Monday, July 28, 2014
   
Text Size
Frontpage Slideshow | Copyright © 2006-2010 JoomlaWorks, a business unit of Nuevvo Webware Ltd.
Banner
Banner

Iowa Farm Bureau Delegates Set Policy

WEST DES MOINES, Iowa – August 28, 2013 – Iowa Farm Bureau voting delegates shared concerns about infrastructure problems, regulatory implications, and watershed management as they gathered in West Des Moines August 27-28  to set state and national legislative policy.  Water and soil conservation and country of origin labeling also topped their discussions.
“Over the last two days, our voting delegates discussed these priority issues and planned our course of action for 2014,” said IFBF President Craig Hill.
Iowa’s largest grassroots farm organization called for Watershed Management efforts to be established with balanced urban and agricultural representation from within that watershed, as members showed enthusiasm for conservation and improving Iowa’s soil and waterways.  “Our Farm Bureau members are considering what they can do to make a difference on their farms and be visibly seen as leading the way towards progress in water quality,” Hill said.  “After all, the overall goals of farmers and non-farmers have always been the same: to keep our soils strong and our water safe, and this is just one more way to assure progress in the field continues.”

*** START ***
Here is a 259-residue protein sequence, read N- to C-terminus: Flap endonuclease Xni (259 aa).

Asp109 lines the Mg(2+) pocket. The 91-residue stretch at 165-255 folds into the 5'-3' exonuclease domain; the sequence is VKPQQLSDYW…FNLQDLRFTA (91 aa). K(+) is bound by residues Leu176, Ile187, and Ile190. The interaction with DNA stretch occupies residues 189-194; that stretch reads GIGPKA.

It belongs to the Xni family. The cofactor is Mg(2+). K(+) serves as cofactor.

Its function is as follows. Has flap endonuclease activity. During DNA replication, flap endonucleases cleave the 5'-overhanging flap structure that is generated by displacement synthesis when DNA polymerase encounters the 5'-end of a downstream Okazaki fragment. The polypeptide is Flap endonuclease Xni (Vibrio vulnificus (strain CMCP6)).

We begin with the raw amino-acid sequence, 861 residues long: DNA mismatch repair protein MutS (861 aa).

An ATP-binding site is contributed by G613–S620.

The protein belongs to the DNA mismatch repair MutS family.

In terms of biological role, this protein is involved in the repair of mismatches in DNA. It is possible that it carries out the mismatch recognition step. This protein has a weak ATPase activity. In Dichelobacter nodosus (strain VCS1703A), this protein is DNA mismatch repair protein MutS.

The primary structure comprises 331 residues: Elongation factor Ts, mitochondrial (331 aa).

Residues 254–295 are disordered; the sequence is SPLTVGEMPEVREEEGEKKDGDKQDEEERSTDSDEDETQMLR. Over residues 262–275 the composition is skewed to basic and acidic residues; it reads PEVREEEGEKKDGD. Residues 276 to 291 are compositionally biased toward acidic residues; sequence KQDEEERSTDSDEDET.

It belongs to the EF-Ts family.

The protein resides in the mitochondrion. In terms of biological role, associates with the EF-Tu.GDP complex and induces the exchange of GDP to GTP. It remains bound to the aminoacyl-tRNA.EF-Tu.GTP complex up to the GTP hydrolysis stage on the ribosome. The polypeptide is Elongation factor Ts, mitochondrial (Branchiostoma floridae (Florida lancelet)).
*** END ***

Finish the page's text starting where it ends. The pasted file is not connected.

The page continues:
Transportation infrastructure funding also found consensus among IFBF farmers.  “It’s a continuous effort to fund road infrastructure to facilitate sustainability and growth,” said Hill.  “This isn’t just an agricultural issue; this is an issue that affects all Iowans.”
Another lively discussion at the IFBF Summer Policy Conference concerning the national issue of country of origin labeling (COOL).  “Trade compliance is very important to us, and we want to be a good trading partner,” said Hill.  “IFBF members concluded that a mandatory COOL for meat harms open trade between the U.S. and our neighbors, and our members prefer a voluntary meat labeling program.”
The IFBF Summer Policy Conference is a step in Farm Bureau’s grassroots policy development process, which begins in the spring at the county level.  The national policies will now be subject to debate during American Farm Bureau Federation policy discussions in January 2014 in San Antonio.

Copyright 2010, Powell Broadcasting, Website developed by iCast Interactive